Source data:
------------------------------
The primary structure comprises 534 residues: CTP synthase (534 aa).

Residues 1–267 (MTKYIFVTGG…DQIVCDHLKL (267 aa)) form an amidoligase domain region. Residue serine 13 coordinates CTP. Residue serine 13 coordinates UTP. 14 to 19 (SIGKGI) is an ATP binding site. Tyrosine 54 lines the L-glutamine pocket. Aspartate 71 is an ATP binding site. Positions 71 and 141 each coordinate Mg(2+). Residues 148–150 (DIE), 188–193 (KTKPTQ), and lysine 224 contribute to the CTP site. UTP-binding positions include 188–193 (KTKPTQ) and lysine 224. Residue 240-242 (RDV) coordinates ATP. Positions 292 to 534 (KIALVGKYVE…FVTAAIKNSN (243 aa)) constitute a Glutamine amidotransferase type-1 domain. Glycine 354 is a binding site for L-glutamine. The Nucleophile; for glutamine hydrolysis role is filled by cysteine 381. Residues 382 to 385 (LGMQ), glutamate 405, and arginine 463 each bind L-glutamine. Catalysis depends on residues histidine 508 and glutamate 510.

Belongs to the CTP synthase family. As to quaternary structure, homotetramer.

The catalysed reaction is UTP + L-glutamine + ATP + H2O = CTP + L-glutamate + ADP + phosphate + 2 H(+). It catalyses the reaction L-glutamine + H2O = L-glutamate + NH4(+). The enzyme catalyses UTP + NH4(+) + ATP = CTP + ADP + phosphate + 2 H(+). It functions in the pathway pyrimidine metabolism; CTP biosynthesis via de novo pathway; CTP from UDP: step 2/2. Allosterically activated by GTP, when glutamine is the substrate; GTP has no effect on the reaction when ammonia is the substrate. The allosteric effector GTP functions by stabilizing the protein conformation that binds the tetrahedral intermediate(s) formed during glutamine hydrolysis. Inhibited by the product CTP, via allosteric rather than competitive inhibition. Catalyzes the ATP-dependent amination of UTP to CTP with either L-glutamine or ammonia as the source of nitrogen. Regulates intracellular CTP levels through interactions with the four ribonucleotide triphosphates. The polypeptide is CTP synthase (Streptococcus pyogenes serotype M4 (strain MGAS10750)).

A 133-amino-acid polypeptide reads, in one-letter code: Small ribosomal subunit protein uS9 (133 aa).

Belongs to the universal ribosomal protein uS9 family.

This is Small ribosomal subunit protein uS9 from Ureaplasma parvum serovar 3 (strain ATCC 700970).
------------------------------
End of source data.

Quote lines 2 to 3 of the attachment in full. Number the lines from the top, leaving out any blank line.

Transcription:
Residues 1–267 (MTKYIFVTGG…DQIVCDHLKL (267 aa)) form an amidoligase domain region. Residue serine 13 coordinates CTP. Residue serine 13 coordinates UTP. 14 to 19 (SIGKGI) is an ATP binding site. Tyrosine 54 lines the L-glutamine pocket. Aspartate 71 is an ATP binding site. Positions 71 and 141 each coordinate Mg(2+). Residues 148–150 (DIE), 188–193 (KTKPTQ), and lysine 224 contribute to the CTP site. UTP-binding positions include 188–193 (KTKPTQ) and lysine 224. Residue 240-242 (RDV) coordinates ATP. Positions 292 to 534 (KIALVGKYVE…FVTAAIKNSN (243 aa)) constitute a Glutamine amidotransferase type-1 domain. Glycine 354 is a binding site for L-glutamine. The Nucleophile; for glutamine hydrolysis role is filled by cysteine 381. Residues 382 to 385 (LGMQ), glutamate 405, and arginine 463 each bind L-glutamine. Catalysis depends on residues histidine 508 and glutamate 510.

Belongs to the CTP synthase family. As to quaternary structure, homotetramer.